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2023 - 59,4 x 42 cm – India ink and fineliner on paper

A man standing at the front door of his rented house looks with dismay at the box of groceries in his hand: cheese, a carton of milk, a banana and eggs for a hefty sum of money. Inside sits a woman who has wrapped herself up thick; she warms herself with a candle. Except for the light of the candle, it is dark inside the house. The house itself is dilapidated: there are cracks in the brick walls and loose roof tiles. Sitting on the roof of the house, a man in a suit is counting his money, which he then puts in his shirt pocket.

At a time when life gradually becomes unaffordable from all sides, more and more people are getting into trouble. Energy bills have skyrocketed, with a price cap that in many cases is unrealistic. Where people used to be able to get a full shopping bag for thirty euros, nowadays the bag is only half full for the same prize. There are always opportunities to adjust your way of life, or to invest in sustainability, but unfortunately that is not for everyone.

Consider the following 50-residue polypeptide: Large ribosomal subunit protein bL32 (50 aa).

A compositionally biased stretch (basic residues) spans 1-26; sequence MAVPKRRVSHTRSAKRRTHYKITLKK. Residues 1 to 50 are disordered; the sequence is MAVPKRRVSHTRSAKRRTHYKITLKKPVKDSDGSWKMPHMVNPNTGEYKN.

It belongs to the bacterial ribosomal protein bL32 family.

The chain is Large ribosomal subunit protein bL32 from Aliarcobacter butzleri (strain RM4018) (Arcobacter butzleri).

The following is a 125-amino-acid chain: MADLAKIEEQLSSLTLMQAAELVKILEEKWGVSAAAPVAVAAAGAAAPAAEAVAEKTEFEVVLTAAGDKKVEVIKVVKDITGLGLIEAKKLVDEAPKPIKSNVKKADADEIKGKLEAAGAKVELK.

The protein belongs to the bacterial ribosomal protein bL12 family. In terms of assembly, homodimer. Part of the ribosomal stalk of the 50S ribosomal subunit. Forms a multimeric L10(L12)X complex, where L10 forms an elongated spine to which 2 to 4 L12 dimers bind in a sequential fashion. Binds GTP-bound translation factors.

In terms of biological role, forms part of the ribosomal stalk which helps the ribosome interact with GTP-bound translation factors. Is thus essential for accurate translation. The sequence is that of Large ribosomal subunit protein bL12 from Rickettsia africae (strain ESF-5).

Unfortunately, there are people and institutions that are getting better at a time when the lives of more and more people are falling apart. The man on the roof could represent several persons. In this drawing he refers to a landlord who has not maintained his buildings for years and who is asking for high rent anyway. The reality, with the stagnated housing market, is that you have nowhere else to go. However, investments in making rental houses more sustainable are lagging behind, as is the legislation that should make this compulsory and accelerate it. So there you are, living in a house that squeaks and cracks, which cannot be warmed up, while big money is earned over your back. In times like these, life sometimes feels very unfair.

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